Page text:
Why the manual BMW M2 costs more than the auto model (in some markets)

Jet Sanchez
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The all-new 2023 BMW M2.

The all-new 2023 BMW M2.

The auto industry is ever-changing, giving us new design trends and engineering conventions at breakneck speeds. And while the manual transmission has been a constant in automobiles since the beginning, it too is going through unpleasant changes.

Manual cars have historically been cheaper than their automatic counterparts. But with demand shifting the other way, manuals are slowly becoming a rare breed.

The second-gen BMW M2 launched earlier this year is still available with a 6-speed manual option. But it will set you back more than the 8-speed automatic in many markets, including the UK, where the stick shift commands a premium of £545 (or over $1,100). In Germany, the surcharge is £500 (just over $1,000).

'It's a heritage thing'

Why is this the case?

It comes down to development costs for BMW. The German brand would probably be happy to produce only automatic M2s beginning this second - it would likely save them money - but it says requests from fans and enthusiasts help keep the manual option alive.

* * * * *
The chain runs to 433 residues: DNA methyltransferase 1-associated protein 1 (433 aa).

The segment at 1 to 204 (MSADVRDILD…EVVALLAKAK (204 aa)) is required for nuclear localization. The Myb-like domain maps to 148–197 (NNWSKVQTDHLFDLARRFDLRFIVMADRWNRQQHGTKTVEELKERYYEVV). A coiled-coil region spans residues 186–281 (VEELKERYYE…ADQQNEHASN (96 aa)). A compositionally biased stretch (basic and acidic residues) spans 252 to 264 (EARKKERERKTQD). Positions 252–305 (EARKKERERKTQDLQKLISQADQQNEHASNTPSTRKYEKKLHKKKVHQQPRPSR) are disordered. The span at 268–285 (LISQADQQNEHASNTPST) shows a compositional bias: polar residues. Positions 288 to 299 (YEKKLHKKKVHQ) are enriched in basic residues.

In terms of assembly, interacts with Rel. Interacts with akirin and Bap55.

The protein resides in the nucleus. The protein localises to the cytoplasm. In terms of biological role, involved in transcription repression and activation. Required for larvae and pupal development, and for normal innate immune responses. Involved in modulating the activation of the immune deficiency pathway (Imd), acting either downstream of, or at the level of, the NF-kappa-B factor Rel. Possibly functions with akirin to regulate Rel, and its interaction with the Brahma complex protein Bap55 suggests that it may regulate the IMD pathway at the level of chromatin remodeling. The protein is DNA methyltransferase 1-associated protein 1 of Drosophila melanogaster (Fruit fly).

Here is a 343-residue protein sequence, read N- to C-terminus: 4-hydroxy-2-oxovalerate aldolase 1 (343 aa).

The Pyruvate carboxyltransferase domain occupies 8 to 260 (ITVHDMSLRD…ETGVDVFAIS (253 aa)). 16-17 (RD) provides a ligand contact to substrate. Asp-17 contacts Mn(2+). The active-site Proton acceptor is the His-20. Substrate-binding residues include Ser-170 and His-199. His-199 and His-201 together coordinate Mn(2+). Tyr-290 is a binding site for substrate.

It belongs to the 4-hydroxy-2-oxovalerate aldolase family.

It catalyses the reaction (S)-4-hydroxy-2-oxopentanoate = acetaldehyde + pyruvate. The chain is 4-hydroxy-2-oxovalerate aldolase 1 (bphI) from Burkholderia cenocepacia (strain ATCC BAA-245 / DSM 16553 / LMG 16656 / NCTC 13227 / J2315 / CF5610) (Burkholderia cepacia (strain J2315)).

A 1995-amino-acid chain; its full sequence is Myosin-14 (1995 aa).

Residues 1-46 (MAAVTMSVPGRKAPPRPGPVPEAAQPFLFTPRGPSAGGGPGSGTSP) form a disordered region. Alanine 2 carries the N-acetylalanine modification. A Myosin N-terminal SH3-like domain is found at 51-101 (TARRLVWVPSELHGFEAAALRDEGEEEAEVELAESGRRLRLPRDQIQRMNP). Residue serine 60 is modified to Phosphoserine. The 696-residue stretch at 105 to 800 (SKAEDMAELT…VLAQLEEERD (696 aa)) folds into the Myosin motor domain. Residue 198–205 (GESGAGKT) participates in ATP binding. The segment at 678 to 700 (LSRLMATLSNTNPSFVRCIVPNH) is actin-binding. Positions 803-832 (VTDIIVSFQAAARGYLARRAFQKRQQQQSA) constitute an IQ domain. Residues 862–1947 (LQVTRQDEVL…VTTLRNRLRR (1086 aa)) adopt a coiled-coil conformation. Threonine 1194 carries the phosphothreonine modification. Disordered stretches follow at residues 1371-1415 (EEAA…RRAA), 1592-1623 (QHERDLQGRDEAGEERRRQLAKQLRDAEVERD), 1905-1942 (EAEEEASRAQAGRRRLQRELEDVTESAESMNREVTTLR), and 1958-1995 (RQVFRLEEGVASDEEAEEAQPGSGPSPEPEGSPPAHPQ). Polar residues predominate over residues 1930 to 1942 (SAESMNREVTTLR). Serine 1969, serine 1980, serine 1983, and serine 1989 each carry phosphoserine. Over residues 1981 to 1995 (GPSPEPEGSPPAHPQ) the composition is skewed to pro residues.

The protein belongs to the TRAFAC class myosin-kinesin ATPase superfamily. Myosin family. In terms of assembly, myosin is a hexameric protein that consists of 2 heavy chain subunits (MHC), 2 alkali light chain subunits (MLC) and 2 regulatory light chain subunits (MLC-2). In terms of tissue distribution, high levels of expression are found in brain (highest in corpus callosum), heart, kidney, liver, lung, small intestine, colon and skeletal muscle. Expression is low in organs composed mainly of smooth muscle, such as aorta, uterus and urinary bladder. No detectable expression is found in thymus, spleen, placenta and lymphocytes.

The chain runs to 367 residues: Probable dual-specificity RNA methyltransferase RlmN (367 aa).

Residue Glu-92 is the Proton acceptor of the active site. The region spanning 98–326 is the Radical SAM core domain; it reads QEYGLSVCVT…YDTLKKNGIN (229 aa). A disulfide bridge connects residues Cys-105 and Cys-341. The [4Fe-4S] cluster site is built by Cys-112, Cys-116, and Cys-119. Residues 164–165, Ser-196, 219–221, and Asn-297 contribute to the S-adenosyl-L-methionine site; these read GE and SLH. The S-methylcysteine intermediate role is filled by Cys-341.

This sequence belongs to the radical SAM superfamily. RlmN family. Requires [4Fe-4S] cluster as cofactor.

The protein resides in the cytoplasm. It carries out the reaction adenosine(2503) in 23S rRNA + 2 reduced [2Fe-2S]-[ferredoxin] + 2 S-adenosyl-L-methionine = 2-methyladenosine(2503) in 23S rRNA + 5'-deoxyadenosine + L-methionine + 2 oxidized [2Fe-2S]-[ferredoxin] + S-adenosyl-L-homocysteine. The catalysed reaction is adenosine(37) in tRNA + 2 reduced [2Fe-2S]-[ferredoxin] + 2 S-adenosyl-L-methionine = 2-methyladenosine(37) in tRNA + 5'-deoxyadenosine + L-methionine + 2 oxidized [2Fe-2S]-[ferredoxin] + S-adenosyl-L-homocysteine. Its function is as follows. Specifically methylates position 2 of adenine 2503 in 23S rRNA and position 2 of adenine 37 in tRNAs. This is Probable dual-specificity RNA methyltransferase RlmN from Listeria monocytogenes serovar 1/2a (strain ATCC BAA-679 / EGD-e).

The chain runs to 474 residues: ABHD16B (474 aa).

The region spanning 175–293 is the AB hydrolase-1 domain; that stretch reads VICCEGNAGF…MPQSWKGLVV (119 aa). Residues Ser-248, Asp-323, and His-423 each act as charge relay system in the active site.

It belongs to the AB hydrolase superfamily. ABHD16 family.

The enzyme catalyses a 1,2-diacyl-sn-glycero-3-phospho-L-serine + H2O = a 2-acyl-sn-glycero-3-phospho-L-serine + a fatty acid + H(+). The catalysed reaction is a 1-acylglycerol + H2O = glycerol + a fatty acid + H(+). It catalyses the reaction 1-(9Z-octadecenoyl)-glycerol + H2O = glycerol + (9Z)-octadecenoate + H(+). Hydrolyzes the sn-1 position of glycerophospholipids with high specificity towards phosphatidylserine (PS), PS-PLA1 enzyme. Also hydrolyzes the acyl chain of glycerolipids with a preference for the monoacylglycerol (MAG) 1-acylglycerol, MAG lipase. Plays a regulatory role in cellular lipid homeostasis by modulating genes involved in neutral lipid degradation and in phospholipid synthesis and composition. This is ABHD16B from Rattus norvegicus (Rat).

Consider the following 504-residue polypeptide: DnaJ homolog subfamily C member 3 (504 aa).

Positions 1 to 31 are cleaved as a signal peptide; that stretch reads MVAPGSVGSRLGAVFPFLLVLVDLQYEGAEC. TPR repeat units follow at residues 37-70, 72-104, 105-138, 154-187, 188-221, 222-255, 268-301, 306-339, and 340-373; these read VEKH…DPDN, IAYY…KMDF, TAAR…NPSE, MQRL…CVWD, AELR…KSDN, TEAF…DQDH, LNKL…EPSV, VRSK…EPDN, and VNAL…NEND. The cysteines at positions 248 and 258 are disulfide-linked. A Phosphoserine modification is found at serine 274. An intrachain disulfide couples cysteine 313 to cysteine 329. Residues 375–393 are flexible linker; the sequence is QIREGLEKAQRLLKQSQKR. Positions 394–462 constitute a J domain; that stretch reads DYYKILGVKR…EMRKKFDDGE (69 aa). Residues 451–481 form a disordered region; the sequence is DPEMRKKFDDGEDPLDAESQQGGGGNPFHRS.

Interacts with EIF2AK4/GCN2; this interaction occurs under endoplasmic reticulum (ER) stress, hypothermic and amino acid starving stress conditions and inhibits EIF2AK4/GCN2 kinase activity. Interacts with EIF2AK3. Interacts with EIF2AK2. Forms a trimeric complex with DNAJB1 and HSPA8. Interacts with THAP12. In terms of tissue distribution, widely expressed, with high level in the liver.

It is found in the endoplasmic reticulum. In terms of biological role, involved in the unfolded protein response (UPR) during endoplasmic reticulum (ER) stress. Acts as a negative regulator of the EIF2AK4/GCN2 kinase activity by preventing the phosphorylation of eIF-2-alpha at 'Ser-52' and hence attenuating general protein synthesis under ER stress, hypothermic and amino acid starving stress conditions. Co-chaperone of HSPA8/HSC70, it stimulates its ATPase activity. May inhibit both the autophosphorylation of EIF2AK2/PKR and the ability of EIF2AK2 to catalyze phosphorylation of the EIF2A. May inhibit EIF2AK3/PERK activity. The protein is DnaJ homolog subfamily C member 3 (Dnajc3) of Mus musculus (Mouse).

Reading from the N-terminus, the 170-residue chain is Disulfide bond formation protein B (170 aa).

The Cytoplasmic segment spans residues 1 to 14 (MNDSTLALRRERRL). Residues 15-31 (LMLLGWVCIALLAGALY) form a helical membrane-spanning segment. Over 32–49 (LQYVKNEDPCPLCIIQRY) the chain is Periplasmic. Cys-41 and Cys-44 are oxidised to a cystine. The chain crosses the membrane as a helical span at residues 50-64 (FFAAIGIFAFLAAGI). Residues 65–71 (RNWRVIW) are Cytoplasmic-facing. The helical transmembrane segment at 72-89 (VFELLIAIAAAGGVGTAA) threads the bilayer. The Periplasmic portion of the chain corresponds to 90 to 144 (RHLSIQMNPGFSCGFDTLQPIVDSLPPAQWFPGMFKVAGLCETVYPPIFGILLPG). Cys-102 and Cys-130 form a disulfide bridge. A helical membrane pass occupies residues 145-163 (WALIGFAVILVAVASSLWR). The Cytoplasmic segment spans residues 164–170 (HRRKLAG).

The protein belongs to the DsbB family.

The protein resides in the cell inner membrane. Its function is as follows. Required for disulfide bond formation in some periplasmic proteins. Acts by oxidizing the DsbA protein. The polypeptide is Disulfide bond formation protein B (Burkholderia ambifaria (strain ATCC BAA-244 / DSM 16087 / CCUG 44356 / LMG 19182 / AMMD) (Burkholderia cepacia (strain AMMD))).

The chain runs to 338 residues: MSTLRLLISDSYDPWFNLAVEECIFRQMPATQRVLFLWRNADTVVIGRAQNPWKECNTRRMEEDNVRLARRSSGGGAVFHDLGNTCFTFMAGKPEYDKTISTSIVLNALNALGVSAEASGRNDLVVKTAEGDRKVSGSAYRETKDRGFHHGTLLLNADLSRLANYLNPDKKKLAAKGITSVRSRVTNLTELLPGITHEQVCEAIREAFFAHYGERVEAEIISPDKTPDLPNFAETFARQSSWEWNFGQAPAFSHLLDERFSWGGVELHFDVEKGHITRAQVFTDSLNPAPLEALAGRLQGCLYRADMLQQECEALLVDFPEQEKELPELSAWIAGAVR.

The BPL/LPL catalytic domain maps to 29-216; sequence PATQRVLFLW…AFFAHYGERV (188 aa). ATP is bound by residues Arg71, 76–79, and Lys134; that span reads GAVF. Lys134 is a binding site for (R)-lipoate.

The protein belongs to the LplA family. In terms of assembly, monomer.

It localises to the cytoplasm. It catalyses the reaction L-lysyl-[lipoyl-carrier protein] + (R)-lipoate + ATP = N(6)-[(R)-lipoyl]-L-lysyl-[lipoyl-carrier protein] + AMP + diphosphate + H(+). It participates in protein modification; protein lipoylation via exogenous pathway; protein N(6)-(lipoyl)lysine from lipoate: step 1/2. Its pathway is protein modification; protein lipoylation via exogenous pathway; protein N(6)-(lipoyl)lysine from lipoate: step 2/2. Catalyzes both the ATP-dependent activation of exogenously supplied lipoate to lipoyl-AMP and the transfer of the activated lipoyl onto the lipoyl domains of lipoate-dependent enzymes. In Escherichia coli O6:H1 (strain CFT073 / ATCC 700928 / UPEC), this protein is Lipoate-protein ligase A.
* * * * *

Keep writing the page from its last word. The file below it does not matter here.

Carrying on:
Speaking to Car Throttle, BMW M CEO Frank van Meel explained the predicament. “For us, it's quite an effort,” he said.

“The manual is slower and results in a higher fuel consumption [and] sometimes has also a lower top speed, so the manual actually from an engineering standpoint made no real sense anymore.

“For us, it's more like a heritage thing.”

Is it the same in New Zealand?

Luckily, New Zealand has it differently. The manual and automatic M2 both currently sell for $144,100. 

It appears BMW picks and chooses which markets it imposes the surcharge, but we reckon it's only a matter of time before its stick-shift models cost more by default in most countries.

And it might not just be BMW, either. Other carmakers could follow eventually, and once that happens, it will be just another blow to the manual transmission as it suffers a slow and agonising demise.

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